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Nature. 2018 Aug;560(7718):377-381. doi: 10.1038/s41586-018-0394-6. Epub 2018 Aug 1.

A single-cell atlas of the airway epithelium reveals the CFTR-rich pulmonary ionocyte.

Author information

1
Chemical Biology & Therapeutics, Novartis Institutes for BioMedical Research, Cambridge, MA, USA.
2
Respiratory Diseases, Novartis Institutes for BioMedical Research, Cambridge, MA, USA.
3
Department of Systems Biology, Harvard Medical School, Boston, MA, USA.
4
Institute of Biotechnology, Vilnius University, Vilnius, Lithuania.
5
Precision Immunology, Immunology & Inflammation Research Therapeutic Area, Sanofi, Cambridge, MA, USA.
6
Chemical Biology & Therapeutics, Novartis Institutes for BioMedical Research, Basel, Switzerland.
7
Department of Systems Biology, Harvard Medical School, Boston, MA, USA. allon_klein@hms.harvard.edu.
8
Chemical Biology & Therapeutics, Novartis Institutes for BioMedical Research, Cambridge, MA, USA. aron.jaffe@novartis.com.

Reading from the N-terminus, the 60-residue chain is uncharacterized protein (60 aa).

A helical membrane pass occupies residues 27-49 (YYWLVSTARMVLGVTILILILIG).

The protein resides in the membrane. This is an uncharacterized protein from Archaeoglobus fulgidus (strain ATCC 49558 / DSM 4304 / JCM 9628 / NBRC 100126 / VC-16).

9
Respiratory Diseases, Novartis Institutes for BioMedical Research, Cambridge, MA, USA. aron.jaffe@novartis.com.

Abstract

The functions of epithelial tissues are dictated by the types, abundance and distribution of the differentiated cells they contain. Attempts to restore tissue function after damage require knowledge of how physiological tasks are distributed among cell types, and how cell states vary between homeostasis, injury-repair and disease. In the conducting airway, a heterogeneous basal cell population gives rise to specialized luminal cells that perform mucociliary clearance1. Here we perform single-cell profiling of human bronchial epithelial cells and mouse tracheal epithelial cells to obtain a comprehensive census of cell types in the conducting airway and their behaviour in homeostasis and regeneration. Our analysis reveals cell states that represent known and novel cell populations, delineates their heterogeneity and identifies distinct differentiation trajectories during homeostasis and tissue repair. Finally, we identified a novel, rare cell type that we call the 'pulmonary ionocyte', which co-expresses FOXI1, multiple subunits of the vacuolar-type H+-ATPase (V-ATPase) and CFTR, the gene that is mutated in cystic fibrosis. Using immunofluorescence, modulation of signalling pathways and electrophysiology, we show that Notch signalling is necessary and FOXI1 expression is sufficient to drive the production of the pulmonary ionocyte, and that the pulmonary ionocyte is a major source of CFTR activity in the conducting airway epithelium.

PMID:
30069046
PMCID:
PMC6108322
DOI:
10.1038/s41586-018-0394-6
[Indexed for MEDLINE]
Free PMC Article

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